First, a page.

It’s 11 a.m. on a January morning, and Software Engineer David Machaj is “waiting on a build.” Consider a day in the life of this developer: “Every day I install a new version of Windows.” And every night, over a period of eight to 12 hours on a set of servers, the code syncs and rebuilds Windows. Then he continues.
As a member of the Windows Shell team, David is charged with coding the Start experience for Windows 10. “A lot of the time it’s really cool,” he says, especially “when you see something working for the first time.” If the tiles look a little speckly, or not quite right, he’ll need to go deeper. David’s work packs a huge impact: The start of his day refreshes your first impression of the new generation of Windows.
Windows 10 marks a historic moment for Microsoft. “All your Windows devices—desktop, laptop, tablet, phone, Xbox—will all live on the same operating system, providing a consistent user experience that is easy to use but tailored to the device you have,” explains Li-Chen Miller, Principal Group Program Manager for the Windows Shell team. In her role, Li-Chen designs the Start experience that you see on your Windows devices as well as other new features like Action Center. The “shell” is what customers see when they crack open the box, turn on the machine, see the lock screen, and Start. Li-Chen says, “It’s an amazing engineering challenge.”
Windows 10 represents not only a shared codebase, but an obsession with the customer that’s unified our businesses and disciplines. “There’s a lot of talent working on Windows 10, and for the first time in history, we have engineers with experiences from all over the company collaborating on this user experience together as one team,” Li-Chen says. There’s an energized team spirit, talent is welcome, and Li-Chen emphasizes, “Opportunity is totally available at Microsoft.”
What does it take to create a new operating system? We’ll take you on a mini-tour of OSG, our Operating Systems Group, to meet a few people who are living it. They’re building the software, syncing it with customer needs, and ensuring the user experience is world-class.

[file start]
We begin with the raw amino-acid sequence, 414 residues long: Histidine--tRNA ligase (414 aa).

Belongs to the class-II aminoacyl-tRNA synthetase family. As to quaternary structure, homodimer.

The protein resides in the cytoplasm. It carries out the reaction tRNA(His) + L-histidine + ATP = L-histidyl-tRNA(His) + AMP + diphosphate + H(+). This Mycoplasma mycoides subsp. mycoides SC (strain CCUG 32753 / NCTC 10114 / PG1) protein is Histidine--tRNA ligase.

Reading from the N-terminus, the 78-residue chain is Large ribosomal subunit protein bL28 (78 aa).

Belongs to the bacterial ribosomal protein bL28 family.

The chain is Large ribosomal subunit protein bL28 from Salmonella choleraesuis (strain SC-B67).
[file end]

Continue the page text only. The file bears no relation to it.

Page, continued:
First stop on our tour: A visit with David, who began his road to Windows 10 as an intern at Microsoft. Between college and grad school, he interned on a team that focused on the Windows user experience for documents, including print drivers and viewers. “I had a great time as an intern, which helped my perception of Microsoft as an employer,” David says. In June 2009, after he finished his master’s degree in computer science and applications at Virginia Tech, he rejoined the same team. “I liked knowing that my full-time situation would be one where I was comfortable and got along well with my coworkers.”
David’s path to Microsoft — from intern to full-time employee — is a common route to the company. An internship is a great way to see what it’s really like to work here, and pick up real-world skills. When David started his internship, he was new to Windows programming. He says, “There’s a big difference between what you learn about programming when you’re in college and when you do it for a living. My internship was beneficial because it was a good opportunity to learn a lot of what I needed to know about win32 programming and development in general without the burden of writing production code.”
Opportunities knocked, and David applied many of those lessons. He landed on “a hot new team for the upcoming Windows 8,” creating tiles for the Start screen. Four years later, he shifted to the Desktop experience team for Windows 10. Today, as a Software Engineer II, David enjoys a stage in his career when “you’re more independent; you’re trusted more. Code will be reviewed, of course, but it’s a spirit of, ‘Hey, go make it happen.’”
Next on our tour: To get a sense of how we make sure Windows 10 meets customer needs, we checked in with Tim Griswold. He is a principal software engineering lead in quality for Windows Shell. In this area, Tim says, “We’re dealing with objective and subjective feedback from our customers to make change to desktop and phone.”